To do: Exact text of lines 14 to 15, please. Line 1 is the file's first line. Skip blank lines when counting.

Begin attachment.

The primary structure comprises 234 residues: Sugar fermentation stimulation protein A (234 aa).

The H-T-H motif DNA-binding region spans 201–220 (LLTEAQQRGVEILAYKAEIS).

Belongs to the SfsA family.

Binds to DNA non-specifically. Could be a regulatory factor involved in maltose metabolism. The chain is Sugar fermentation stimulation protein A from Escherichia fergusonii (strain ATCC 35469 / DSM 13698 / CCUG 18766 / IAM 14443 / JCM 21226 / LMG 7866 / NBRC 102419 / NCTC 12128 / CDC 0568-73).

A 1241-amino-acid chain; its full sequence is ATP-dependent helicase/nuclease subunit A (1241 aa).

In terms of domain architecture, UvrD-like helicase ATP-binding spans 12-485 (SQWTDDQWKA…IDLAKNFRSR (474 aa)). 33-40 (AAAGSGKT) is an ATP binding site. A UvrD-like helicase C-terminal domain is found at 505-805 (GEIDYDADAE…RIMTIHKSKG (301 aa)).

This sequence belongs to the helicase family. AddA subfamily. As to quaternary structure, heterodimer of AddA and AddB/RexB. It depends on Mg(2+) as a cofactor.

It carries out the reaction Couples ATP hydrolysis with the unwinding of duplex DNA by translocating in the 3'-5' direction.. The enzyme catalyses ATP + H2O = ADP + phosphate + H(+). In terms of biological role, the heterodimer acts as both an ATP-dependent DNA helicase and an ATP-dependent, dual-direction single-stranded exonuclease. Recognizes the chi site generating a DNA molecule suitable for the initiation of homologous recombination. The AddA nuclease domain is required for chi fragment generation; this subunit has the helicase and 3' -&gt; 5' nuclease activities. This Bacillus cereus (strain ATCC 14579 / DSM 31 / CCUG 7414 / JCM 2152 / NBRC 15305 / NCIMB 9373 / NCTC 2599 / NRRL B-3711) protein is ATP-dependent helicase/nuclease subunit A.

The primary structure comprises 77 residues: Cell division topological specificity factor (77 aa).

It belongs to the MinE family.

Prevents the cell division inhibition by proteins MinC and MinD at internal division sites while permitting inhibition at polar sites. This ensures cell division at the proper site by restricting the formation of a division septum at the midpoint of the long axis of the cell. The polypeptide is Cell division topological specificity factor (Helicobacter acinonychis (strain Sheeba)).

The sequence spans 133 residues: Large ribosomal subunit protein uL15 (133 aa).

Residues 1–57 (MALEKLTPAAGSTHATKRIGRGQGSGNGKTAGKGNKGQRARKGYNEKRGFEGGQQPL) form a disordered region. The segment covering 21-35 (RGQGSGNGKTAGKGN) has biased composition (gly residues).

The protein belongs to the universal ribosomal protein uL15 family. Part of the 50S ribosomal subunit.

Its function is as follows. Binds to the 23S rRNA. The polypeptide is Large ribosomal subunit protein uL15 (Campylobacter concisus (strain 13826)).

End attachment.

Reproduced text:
The protein belongs to the universal ribosomal protein uL15 family. Part of the 50S ribosomal subunit.

Its function is as follows. Binds to the 23S rRNA. The polypeptide is Large ribosomal subunit protein uL15 (Campylobacter concisus (strain 13826)).